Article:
The picture got out to a few other teens. They sent it to their friends. Soon, kids were yelling "whore" and "slut" as Hope walked down the hallways at school, and also posted cruel comments about her online, according to media reports. Later that year, Witsell killed herself.

"Kids may think it's funny to send a picture of a 14-year-old girl topless that she meant for her boyfriend. But for the girl who took the picture, it can be humiliating and horrible," Wolak says.

Here's something you might not know: The minute you send a sext, you become a child pornographer. "Legally, they are violating child pornography laws. And those laws are very serious," Wolak says.

You're probably not going to get arrested or go to jail for sexting, but the embarrassment alone should be enough to stop you. "Do you really want your girlfriend's mother, the police, or people at your school to see a picture like that?" Wolak asks.

Another way you can get into big trouble is by bullying someone online.

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Cyberbullying

You might have heard about a Massachusetts high school student named Phoebe Prince. Her classmates allegedly bullied her so much on Facebook and through text messages that she killed herself.

What Phoebe experienced is called "cyberbullying." It's when people send mean or cruel messages online.

Cyberbullying takes place in cyberspace, but it doesn't usually start there. "It's offline behavior in a school… or other places that's spilling over into the Internet," Wolak says.

Because cyberbullying has been in the news so much, it might seem like the problem of bullying is getting worse. But Wolak says the number of kids who are being bullied isn't increasing. The Internet is just a new place for bullies to operate.

There are ways to prevent bullying and sexual harassment online.

Safer Surfing: 5 Tips

You don't have to stop going online or texting -- just be safer when you do it. The following tips are common sense. You probably know and practice most of these already.

1. Protect your privacy. Change the settings on your social media pages to make your profile private. Only let people you know see your profile -- like friends, family, and people at your school. Ask a parent or other adult to help you if you can't figure out how to use the privacy settings. If someone you've friended is harassing you, block him or her.

2. Watch what you write. It's fine to share information online. Just be careful about releasing any details that someone could use to find you. "Stuff like home address and phone number should be released with caution," Toma says. The same goes for the name of your school, your friends, or your parents. Use a fake screen name when you're on discussion boards and blogs.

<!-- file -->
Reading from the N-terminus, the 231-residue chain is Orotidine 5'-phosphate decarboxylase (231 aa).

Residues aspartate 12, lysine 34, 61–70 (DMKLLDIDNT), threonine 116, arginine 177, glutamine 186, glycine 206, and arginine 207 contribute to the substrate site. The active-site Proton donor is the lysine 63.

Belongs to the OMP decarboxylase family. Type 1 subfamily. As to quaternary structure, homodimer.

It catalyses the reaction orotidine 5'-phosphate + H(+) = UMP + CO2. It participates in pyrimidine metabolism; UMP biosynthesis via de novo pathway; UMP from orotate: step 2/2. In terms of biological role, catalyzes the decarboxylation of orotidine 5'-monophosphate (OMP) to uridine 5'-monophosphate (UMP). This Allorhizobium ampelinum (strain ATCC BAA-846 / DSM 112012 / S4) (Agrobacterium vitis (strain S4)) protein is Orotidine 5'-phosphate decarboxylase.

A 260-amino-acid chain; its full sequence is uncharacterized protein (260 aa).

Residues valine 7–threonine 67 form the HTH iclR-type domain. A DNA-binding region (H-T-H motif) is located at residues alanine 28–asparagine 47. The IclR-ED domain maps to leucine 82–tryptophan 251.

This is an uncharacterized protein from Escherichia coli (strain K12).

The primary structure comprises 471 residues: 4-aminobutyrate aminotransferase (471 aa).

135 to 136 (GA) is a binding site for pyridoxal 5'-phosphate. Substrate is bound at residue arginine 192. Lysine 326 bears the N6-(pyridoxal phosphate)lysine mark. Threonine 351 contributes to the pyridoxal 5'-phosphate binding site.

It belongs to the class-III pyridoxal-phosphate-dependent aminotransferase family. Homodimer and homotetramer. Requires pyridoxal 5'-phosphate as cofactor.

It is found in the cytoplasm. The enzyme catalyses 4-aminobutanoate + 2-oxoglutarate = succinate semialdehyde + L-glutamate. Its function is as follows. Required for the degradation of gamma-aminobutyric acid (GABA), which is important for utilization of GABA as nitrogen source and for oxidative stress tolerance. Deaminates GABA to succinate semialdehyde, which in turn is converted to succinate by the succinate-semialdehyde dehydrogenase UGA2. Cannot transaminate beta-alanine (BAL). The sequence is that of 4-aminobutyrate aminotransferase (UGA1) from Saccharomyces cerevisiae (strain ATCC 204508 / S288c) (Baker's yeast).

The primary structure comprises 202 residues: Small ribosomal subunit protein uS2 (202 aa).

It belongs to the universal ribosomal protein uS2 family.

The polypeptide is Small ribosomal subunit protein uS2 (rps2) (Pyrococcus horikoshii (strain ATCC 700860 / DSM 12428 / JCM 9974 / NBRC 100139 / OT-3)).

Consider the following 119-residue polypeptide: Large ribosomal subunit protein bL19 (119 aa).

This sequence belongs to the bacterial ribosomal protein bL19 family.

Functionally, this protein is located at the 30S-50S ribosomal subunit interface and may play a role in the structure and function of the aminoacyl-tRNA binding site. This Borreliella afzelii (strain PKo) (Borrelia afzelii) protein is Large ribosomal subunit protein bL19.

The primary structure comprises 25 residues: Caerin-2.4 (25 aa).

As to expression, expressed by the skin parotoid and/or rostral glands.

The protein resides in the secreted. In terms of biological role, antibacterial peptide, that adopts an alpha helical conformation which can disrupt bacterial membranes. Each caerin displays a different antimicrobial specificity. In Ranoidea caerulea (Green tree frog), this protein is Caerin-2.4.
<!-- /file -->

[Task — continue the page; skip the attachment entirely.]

Also be careful about posting mean or embarrassing things about someone else. Think about how you'd feel if someone said those things about you in public. Know that you could get in a lot of trouble if the person you're harassing tells their parents or the police.

3. Be alert. If someone online compliments you or asks questions about what you're wearing, watch out. These are ways that people use to test whether you'll be open to sexual contact, Wolak says.

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If a person is saying things to you online that make you nervous, block that person or leave the site. Tell your parent or school counselor what happened, or go to the police. Do the same thing if anyone is harassing or bullying you online. You can also report any incidents on the National Center for Missing and Exploited Children's CyberTipline.

4. Pick your pictures carefully. Don't post any pictures that you wouldn't want your mother or father to see. That includes pictures of you in a bikini or doing something illegal like drinking or smoking pot. If you do take a picture like that, delete it right away.

5. Keep your cyberfriends in cyberspace. Don't agree to meet anyone you don't know in the real world. If you do set up a meeting, tell your parents about it. Meet in a public place, like a coffee shop or mall. Have a friend or parent come with you.

After her experience, Amanda gave up the Internet for a while. Now she's surfing the net again, but much more cautiously. She warns teens not to make the same mistakes she did. "You've got to be careful," she says. "Don't give out so much information… If the person knows your whole name and where you go to school, they can show up at any time."

"If you want to meet somebody, talk to your parents," Amanda says. Better yet, stay home and hang out with your friends from school.

WebMD Feature Reviewed by Laura J. Martin, MD on November 07, 2010

Sources

SOURCES:

Janis Wolak, PhD, senior researcher, Crimes Against Children Research Center, University of New Hampshire.

Catalina Toma, PhD, assistant professor, department of communication arts, University of Wisconsin, Madison.

Pew Internet. "Teens and Sexting." Dec. 15, 2009. 

LAMBDA: "Teen Safety on the Internet." 

Magid, Larry. "Teen Online Safety Mostly About Behavior." CNET News

Federal Trade Commission. "Facts for Consumers." 

Wolak, J. American Psychologist, 2008; vol 63: pp 111-128. 

News release, Internet Solutions for Kids, Inc. 

Wolak J. Journal of Adolescent Health, December 2007; vol 41: pp S51-S58.